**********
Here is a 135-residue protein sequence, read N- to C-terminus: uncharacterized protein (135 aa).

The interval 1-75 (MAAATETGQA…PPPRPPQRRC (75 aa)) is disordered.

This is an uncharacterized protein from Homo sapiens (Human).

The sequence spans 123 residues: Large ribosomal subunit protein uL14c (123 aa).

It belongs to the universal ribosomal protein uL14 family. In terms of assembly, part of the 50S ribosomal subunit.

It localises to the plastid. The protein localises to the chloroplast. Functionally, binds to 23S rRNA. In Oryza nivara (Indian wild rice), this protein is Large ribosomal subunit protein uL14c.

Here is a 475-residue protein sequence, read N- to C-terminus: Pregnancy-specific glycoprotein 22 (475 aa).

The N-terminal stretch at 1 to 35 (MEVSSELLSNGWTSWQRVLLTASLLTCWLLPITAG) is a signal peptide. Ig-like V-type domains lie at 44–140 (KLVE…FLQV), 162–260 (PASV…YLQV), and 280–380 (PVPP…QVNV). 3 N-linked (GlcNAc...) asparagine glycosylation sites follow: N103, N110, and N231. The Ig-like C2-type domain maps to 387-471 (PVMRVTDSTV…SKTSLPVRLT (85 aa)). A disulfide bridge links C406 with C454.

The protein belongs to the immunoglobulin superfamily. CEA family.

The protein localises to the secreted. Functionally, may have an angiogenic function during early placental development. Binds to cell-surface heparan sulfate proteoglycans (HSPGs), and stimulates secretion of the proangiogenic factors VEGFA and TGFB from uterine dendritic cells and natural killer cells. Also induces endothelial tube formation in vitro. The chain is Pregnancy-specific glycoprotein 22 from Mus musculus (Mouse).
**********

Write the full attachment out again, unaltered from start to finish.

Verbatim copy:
Here is a 135-residue protein sequence, read N- to C-terminus: uncharacterized protein (135 aa).

The interval 1-75 (MAAATETGQA…PPPRPPQRRC (75 aa)) is disordered.

This is an uncharacterized protein from Homo sapiens (Human).

The sequence spans 123 residues: Large ribosomal subunit protein uL14c (123 aa).

It belongs to the universal ribosomal protein uL14 family. In terms of assembly, part of the 50S ribosomal subunit.

It localises to the plastid. The protein localises to the chloroplast. Functionally, binds to 23S rRNA. In Oryza nivara (Indian wild rice), this protein is Large ribosomal subunit protein uL14c.

Here is a 475-residue protein sequence, read N- to C-terminus: Pregnancy-specific glycoprotein 22 (475 aa).

The N-terminal stretch at 1 to 35 (MEVSSELLSNGWTSWQRVLLTASLLTCWLLPITAG) is a signal peptide. Ig-like V-type domains lie at 44–140 (KLVE…FLQV), 162–260 (PASV…YLQV), and 280–380 (PVPP…QVNV). 3 N-linked (GlcNAc...) asparagine glycosylation sites follow: N103, N110, and N231. The Ig-like C2-type domain maps to 387-471 (PVMRVTDSTV…SKTSLPVRLT (85 aa)). A disulfide bridge links C406 with C454.

The protein belongs to the immunoglobulin superfamily. CEA family.

The protein localises to the secreted. Functionally, may have an angiogenic function during early placental development. Binds to cell-surface heparan sulfate proteoglycans (HSPGs), and stimulates secretion of the proangiogenic factors VEGFA and TGFB from uterine dendritic cells and natural killer cells. Also induces endothelial tube formation in vitro. The chain is Pregnancy-specific glycoprotein 22 from Mus musculus (Mouse).